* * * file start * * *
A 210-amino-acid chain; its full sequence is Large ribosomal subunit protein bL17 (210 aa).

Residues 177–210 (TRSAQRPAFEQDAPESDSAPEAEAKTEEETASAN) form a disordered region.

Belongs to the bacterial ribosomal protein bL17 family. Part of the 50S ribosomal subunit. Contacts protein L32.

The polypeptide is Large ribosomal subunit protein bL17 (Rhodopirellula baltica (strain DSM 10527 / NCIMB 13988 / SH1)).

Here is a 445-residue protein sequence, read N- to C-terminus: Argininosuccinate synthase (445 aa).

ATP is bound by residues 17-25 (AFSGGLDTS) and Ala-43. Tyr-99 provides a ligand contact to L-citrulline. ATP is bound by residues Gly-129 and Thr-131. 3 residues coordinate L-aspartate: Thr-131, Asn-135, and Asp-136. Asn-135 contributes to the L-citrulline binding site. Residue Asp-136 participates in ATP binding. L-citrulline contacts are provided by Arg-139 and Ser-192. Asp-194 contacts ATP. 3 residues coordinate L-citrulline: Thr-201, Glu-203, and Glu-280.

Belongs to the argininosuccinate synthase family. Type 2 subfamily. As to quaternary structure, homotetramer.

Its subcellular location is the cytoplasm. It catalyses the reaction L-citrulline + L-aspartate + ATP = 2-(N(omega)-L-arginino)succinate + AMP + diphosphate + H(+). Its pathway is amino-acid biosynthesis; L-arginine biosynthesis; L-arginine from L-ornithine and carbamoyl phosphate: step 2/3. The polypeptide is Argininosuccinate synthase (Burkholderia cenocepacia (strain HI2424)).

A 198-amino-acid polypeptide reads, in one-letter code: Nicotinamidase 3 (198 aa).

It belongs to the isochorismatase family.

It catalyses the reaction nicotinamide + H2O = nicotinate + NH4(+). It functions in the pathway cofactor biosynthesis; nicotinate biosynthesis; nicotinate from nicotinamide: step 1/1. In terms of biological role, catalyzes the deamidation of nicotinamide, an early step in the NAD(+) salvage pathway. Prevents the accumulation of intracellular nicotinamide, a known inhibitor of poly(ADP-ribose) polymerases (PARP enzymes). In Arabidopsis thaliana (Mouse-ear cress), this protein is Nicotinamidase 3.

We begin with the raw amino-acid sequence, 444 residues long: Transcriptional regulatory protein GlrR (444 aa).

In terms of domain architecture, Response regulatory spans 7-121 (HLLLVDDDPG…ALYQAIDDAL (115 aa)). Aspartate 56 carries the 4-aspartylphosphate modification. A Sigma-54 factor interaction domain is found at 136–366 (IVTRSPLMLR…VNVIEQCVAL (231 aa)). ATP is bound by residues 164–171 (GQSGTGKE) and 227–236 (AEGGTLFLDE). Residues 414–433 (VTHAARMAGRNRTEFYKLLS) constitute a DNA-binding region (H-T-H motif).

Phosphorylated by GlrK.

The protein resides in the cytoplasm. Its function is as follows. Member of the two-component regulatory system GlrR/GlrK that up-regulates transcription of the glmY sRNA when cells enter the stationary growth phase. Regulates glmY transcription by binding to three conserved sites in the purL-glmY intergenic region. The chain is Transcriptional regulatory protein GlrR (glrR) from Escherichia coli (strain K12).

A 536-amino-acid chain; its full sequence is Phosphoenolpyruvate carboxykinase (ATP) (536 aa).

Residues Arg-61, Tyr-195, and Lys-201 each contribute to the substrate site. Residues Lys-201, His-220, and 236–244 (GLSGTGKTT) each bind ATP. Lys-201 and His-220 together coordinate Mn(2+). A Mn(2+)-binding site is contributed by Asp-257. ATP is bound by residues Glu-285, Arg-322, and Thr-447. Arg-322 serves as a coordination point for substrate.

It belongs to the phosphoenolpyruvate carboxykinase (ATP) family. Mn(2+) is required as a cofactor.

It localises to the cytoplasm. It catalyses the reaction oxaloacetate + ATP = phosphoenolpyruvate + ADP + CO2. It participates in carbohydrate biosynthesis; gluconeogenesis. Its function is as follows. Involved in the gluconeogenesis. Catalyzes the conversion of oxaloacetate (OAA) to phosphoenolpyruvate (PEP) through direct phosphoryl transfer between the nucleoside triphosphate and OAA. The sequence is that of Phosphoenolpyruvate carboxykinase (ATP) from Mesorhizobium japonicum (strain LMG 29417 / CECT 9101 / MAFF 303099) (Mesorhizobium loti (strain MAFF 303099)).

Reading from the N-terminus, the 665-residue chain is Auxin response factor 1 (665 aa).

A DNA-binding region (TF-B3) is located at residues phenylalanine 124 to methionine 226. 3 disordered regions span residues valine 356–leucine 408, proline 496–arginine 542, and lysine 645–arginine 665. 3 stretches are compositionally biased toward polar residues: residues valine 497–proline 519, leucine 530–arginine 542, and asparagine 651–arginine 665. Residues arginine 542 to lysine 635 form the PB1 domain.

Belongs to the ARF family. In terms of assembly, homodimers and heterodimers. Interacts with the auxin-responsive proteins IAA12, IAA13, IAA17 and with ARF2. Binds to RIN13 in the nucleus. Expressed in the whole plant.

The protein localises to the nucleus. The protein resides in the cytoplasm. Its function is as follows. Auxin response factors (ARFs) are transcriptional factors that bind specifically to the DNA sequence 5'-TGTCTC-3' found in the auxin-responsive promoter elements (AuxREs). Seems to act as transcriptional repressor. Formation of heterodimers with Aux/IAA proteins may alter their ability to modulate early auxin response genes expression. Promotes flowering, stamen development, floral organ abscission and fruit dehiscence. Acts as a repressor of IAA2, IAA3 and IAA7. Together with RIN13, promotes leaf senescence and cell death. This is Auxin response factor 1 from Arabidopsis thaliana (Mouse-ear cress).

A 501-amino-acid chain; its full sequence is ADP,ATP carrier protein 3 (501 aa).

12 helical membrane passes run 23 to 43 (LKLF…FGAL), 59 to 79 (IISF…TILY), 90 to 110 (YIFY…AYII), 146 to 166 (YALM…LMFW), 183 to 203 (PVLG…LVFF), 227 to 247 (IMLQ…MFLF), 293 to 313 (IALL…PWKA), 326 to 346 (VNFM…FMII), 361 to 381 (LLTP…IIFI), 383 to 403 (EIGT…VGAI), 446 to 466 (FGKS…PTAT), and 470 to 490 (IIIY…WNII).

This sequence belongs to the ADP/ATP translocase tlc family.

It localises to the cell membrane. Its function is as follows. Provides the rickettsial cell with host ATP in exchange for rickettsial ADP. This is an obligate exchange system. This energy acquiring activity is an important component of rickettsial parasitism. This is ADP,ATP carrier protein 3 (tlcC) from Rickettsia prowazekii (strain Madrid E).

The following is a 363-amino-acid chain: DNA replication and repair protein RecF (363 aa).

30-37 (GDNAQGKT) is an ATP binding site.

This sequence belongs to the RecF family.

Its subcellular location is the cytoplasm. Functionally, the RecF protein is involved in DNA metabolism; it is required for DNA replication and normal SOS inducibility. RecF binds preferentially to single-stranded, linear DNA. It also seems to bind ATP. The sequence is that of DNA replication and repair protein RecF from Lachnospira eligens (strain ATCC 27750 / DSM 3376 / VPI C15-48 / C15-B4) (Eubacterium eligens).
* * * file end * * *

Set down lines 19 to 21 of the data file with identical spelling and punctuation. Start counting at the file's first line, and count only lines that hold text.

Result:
It localises to the cytoplasm. It catalyses the reaction oxaloacetate + ATP = phosphoenolpyruvate + ADP + CO2. It participates in carbohydrate biosynthesis; gluconeogenesis. Its function is as follows. Involved in the gluconeogenesis. Catalyzes the conversion of oxaloacetate (OAA) to phosphoenolpyruvate (PEP) through direct phosphoryl transfer between the nucleoside triphosphate and OAA. The sequence is that of Phosphoenolpyruvate carboxykinase (ATP) from Mesorhizobium japonicum (strain LMG 29417 / CECT 9101 / MAFF 303099) (Mesorhizobium loti (strain MAFF 303099)).

Reading from the N-terminus, the 665-residue chain is Auxin response factor 1 (665 aa).

A DNA-binding region (TF-B3) is located at residues phenylalanine 124 to methionine 226. 3 disordered regions span residues valine 356–leucine 408, proline 496–arginine 542, and lysine 645–arginine 665. 3 stretches are compositionally biased toward polar residues: residues valine 497–proline 519, leucine 530–arginine 542, and asparagine 651–arginine 665. Residues arginine 542 to lysine 635 form the PB1 domain.